Institutional Rationales: The Participation of the National Army in peacekeeping missions leads to a higher degree of professionalism and operational experience and maintains and enhances professional skills, including interoperability. This helps increase the Army’s capacity to carry out its tasks and also gives personnel moral and professional satisfaction. It can also improve the Army’s organizational culture and enhance military education. Therefore the quality and image of the National Army will improve, which increases the attractiveness of military service to potential recruits.
Normative Rationales: Providing peacekeepers is a recent and, as yet, not widely discussed topic in Moldovan society. But it can help Moldova to develop its neutrality credentials and show support that it supports the UN and its overall principles of cooperation and international law.
Part 4: Barriers to Contributing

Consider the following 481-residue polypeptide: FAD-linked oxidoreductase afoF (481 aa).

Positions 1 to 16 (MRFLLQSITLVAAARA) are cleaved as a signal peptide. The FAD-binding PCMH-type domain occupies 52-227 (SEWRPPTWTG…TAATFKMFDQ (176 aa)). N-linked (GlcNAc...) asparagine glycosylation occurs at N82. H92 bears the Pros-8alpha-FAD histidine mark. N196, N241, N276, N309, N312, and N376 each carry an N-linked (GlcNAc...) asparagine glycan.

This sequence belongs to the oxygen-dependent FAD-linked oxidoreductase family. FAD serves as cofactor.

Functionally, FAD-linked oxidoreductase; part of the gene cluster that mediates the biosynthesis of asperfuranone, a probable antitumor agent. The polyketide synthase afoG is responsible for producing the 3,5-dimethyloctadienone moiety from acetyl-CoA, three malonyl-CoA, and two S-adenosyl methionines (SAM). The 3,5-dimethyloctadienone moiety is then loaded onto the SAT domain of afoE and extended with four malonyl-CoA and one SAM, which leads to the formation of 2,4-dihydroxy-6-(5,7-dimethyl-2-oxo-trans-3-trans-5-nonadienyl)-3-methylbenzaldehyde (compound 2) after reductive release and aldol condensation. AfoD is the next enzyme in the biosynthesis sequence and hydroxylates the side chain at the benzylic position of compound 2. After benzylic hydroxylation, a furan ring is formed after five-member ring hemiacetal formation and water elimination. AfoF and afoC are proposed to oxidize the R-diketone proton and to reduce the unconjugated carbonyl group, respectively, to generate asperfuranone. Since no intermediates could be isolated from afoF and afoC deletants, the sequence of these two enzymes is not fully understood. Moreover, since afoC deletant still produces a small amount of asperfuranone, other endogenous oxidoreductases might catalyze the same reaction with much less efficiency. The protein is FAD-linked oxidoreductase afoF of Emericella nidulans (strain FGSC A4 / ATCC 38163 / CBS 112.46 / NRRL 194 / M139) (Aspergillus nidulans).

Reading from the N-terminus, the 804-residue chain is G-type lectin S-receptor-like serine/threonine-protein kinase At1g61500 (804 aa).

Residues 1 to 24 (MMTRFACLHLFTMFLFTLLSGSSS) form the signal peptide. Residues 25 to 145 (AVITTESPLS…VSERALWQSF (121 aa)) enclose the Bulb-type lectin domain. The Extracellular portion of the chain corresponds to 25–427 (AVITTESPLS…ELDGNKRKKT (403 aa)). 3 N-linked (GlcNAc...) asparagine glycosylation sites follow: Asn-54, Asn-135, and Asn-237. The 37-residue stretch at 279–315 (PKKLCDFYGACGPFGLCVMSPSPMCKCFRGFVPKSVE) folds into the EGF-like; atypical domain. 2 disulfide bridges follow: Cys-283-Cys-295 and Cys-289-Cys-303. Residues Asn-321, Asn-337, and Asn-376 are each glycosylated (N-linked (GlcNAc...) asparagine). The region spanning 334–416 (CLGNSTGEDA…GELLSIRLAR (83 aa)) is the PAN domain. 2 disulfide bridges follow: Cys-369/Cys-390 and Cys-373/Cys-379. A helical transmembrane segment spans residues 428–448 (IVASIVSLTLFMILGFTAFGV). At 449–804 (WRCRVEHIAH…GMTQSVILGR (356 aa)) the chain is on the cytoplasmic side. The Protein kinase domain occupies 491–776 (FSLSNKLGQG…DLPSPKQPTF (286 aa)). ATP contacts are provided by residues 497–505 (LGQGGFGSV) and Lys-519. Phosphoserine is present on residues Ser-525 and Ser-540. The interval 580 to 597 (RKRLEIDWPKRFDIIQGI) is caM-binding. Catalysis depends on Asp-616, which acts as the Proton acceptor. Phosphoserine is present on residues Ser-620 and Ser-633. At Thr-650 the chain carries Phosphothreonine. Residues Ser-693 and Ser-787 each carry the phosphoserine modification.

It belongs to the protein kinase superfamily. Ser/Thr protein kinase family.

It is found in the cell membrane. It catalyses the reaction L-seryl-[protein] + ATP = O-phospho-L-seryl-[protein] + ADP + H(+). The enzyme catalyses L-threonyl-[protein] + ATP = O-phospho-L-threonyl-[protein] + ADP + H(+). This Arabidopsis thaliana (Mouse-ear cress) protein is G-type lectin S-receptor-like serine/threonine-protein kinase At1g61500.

Alternative institutional preferences for crisis management: Moldova has several preconditions for its contributions to international peacekeeping, such as requiring that missions be carried out with a UN or OSCE mandate. Furthermore, Moldova prefers to participate in any mission where the mandate is not seen as imposing peace. The laws that govern peacekeeping contributions allow for participation in other peacekeeping missions besides UN/OSCE-led missions (such as EU and NATO missions) as long as there is a UN mandate and depending on the situation and resources Moldova has at its disposal (e.g. funds, prepared military forces, technical capabilities). Thus far, Moldova has not formed stable preferences for particular alternative organizations, although it continues to deploy most personnel in NATO’s KFOR mission in Kosovo.